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>> No. 25741 Anonymous
18th October 2017
Wednesday 8:58 pm
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In 2010 I was er, heavily invested in the Bitcoin community. I had hundreds of bitcoins. I lost them all. Right now I feel like an absolute cunt. How do I get over this sort of regret? I can't stop thinking about it. My life right now could do with even a small fortune, let alone the millions of pounds I could have had. I just needed somewhere to vent really. Fuck.
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>> No. 25743 Anonymous
18th October 2017
Wednesday 9:24 pm
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There are many stories like this, and the best argument I've heard as consolation is this:

Keeping your bitcoins would never have been a single decision to keep them until they hit 5 grand each. It would take many separate decisions over the past 7 years when they hit £1 each, then £10, then £100 and so on.

Can you honestly say that in 2012 you would have foreseen the growth that continued for the following 5 years, and continued holding instead of cashing out then? Chances are you would have taken a much smaller windfall at some earlier point in time because it would have been the reasonable decision at that time.

Regretting your loss now is not so drastically different from everyone else who never invested but wishes that they had, because hindsight is 20/20.
>> No. 25744 Anonymous
18th October 2017
Wednesday 9:28 pm
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>>25743
To expand on this slightly - would you be willing to purchase £50 worth of Bitcoins now and hold onto them for another decade, on the basis that worldwide adoption could again multiply that investment a thousandfold or more?

If you're not willing to do it now, what makes you think you would have made a different decision in 2012?
>> No. 25745 Anonymous
18th October 2017
Wednesday 9:34 pm
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There are a lot of things I'd do differently if I had a time machine. There are things that made me feel shit with regret for a good while. It's fine, it's only a smouldering core of hatred buried deep under layers of pretending to be happy. You're still gonaa make many more mistakes like that, but at least there are other decisions you made correctly. Like spending the money on drugs instead. Good man, money is evil anyway.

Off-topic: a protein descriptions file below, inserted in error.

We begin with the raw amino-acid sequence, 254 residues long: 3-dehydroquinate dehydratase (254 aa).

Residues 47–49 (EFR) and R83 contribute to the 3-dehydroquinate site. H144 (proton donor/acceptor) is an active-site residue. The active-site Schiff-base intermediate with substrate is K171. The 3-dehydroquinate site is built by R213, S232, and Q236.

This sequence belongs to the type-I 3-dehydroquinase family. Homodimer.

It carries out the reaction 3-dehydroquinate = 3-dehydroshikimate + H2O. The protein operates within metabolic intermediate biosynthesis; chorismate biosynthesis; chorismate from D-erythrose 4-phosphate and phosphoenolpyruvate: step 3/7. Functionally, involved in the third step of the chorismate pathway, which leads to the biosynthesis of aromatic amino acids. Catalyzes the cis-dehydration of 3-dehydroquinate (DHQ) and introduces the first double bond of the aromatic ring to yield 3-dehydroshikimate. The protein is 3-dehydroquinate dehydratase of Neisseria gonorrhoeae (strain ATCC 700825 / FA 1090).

>> No. 25746 Anonymous
18th October 2017
Wednesday 11:24 pm
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>>25743
Exactly this - just like any other forms of investment, it is difficult to cash them out when they become losing, and even more difficult to just sit tight and hold on to them when you're winning. I've done quite a bit of stock investing - life generally gets in the way. There are very few people who can afford to invest in something and then sit back for seven years without touching it. You (mostly) need to be already very rich to get into that position.
>> No. 25752 Anonymous
20th October 2017
Friday 12:29 am
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>>25741

It's the old problem of not taking the long-term view when investing.

Many people think that short-term trading is a way to make considerable profits the easy way. And it seems reasonable enough, given that a) stocks can climb and fall dramatically within short spaces of time, and b) thousands of professional traders make their employers loads of money that way every day.

But the problem is that you as a retail investor have no way on Earth of predicting stock prices with any degree of recurring accuracy, and that you neither have the means to move millions in and out of stocks to influence their price action nor the inside information to know what big players will drive which stock up or down in the near future.

There are retail investors who have managed to make a fortune in the stock market, and most important of all, keep it. But they invariably bought stocks at times when they were down on their fundamentals and with a view to holding a stock for several years if necessary.

Traders just do not make money long-term. Trading tends to result in piss poor performance compared to buy-and-hold. But there are still enough people every day who "blow up" and lose their whole trading account because they think they know better.

I have made huge profits and similarly large losses with stock investments. I've got over 15 years experience. My noteworthy profits have almost without exception been through long-term investing, while almost all my losses were from trading. And I have witnessed enough people on trading web forums crash and burn because they thought they were the new Warren Buffett. When ironically, he is one of the most outspoken opponents of short-term trading.

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